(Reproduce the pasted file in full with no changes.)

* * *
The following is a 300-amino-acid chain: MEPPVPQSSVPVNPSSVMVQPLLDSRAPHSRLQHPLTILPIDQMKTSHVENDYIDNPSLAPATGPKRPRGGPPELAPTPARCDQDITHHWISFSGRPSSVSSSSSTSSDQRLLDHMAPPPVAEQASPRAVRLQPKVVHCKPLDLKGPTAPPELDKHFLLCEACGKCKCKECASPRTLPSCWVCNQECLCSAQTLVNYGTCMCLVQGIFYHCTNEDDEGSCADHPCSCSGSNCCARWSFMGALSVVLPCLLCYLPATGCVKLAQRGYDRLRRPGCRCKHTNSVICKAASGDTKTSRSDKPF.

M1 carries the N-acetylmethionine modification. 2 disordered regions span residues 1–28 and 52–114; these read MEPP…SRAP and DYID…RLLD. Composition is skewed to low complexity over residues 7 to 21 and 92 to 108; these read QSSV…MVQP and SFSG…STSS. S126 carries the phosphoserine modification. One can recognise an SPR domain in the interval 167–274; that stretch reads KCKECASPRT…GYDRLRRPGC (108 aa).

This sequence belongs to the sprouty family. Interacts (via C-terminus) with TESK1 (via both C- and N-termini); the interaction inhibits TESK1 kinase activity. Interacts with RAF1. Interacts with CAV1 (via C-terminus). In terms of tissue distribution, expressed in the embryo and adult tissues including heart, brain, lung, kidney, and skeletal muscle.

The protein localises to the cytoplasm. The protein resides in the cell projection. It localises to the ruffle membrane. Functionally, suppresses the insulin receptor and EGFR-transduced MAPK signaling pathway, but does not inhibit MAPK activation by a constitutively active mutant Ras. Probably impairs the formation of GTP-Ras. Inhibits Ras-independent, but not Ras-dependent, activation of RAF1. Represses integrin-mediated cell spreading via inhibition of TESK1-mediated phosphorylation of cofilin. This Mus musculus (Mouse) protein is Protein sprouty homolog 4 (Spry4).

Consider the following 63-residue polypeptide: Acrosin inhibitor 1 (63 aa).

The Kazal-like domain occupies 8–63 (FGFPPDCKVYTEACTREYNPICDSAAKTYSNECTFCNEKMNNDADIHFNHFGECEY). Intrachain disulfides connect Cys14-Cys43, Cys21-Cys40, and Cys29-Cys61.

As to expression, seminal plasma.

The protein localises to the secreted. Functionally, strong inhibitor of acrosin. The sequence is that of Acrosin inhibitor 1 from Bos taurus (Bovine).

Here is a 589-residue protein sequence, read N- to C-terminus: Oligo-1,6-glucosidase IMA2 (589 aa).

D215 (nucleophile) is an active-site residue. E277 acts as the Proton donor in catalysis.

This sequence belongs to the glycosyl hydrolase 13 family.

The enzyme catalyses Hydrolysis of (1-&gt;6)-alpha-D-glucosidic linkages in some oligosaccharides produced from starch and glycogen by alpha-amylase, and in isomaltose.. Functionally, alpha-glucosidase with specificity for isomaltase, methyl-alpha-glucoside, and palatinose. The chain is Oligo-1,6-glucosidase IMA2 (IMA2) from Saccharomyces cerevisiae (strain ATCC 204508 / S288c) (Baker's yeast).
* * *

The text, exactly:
The following is a 300-amino-acid chain: MEPPVPQSSVPVNPSSVMVQPLLDSRAPHSRLQHPLTILPIDQMKTSHVENDYIDNPSLAPATGPKRPRGGPPELAPTPARCDQDITHHWISFSGRPSSVSSSSSTSSDQRLLDHMAPPPVAEQASPRAVRLQPKVVHCKPLDLKGPTAPPELDKHFLLCEACGKCKCKECASPRTLPSCWVCNQECLCSAQTLVNYGTCMCLVQGIFYHCTNEDDEGSCADHPCSCSGSNCCARWSFMGALSVVLPCLLCYLPATGCVKLAQRGYDRLRRPGCRCKHTNSVICKAASGDTKTSRSDKPF.

M1 carries the N-acetylmethionine modification. 2 disordered regions span residues 1–28 and 52–114; these read MEPP…SRAP and DYID…RLLD. Composition is skewed to low complexity over residues 7 to 21 and 92 to 108; these read QSSV…MVQP and SFSG…STSS. S126 carries the phosphoserine modification. One can recognise an SPR domain in the interval 167–274; that stretch reads KCKECASPRT…GYDRLRRPGC (108 aa).

This sequence belongs to the sprouty family. Interacts (via C-terminus) with TESK1 (via both C- and N-termini); the interaction inhibits TESK1 kinase activity. Interacts with RAF1. Interacts with CAV1 (via C-terminus). In terms of tissue distribution, expressed in the embryo and adult tissues including heart, brain, lung, kidney, and skeletal muscle.

The protein localises to the cytoplasm. The protein resides in the cell projection. It localises to the ruffle membrane. Functionally, suppresses the insulin receptor and EGFR-transduced MAPK signaling pathway, but does not inhibit MAPK activation by a constitutively active mutant Ras. Probably impairs the formation of GTP-Ras. Inhibits Ras-independent, but not Ras-dependent, activation of RAF1. Represses integrin-mediated cell spreading via inhibition of TESK1-mediated phosphorylation of cofilin. This Mus musculus (Mouse) protein is Protein sprouty homolog 4 (Spry4).

Consider the following 63-residue polypeptide: Acrosin inhibitor 1 (63 aa).

The Kazal-like domain occupies 8–63 (FGFPPDCKVYTEACTREYNPICDSAAKTYSNECTFCNEKMNNDADIHFNHFGECEY). Intrachain disulfides connect Cys14-Cys43, Cys21-Cys40, and Cys29-Cys61.

As to expression, seminal plasma.

The protein localises to the secreted. Functionally, strong inhibitor of acrosin. The sequence is that of Acrosin inhibitor 1 from Bos taurus (Bovine).

Here is a 589-residue protein sequence, read N- to C-terminus: Oligo-1,6-glucosidase IMA2 (589 aa).

D215 (nucleophile) is an active-site residue. E277 acts as the Proton donor in catalysis.

This sequence belongs to the glycosyl hydrolase 13 family.

The enzyme catalyses Hydrolysis of (1-&gt;6)-alpha-D-glucosidic linkages in some oligosaccharides produced from starch and glycogen by alpha-amylase, and in isomaltose.. Functionally, alpha-glucosidase with specificity for isomaltase, methyl-alpha-glucoside, and palatinose. The chain is Oligo-1,6-glucosidase IMA2 (IMA2) from Saccharomyces cerevisiae (strain ATCC 204508 / S288c) (Baker's yeast).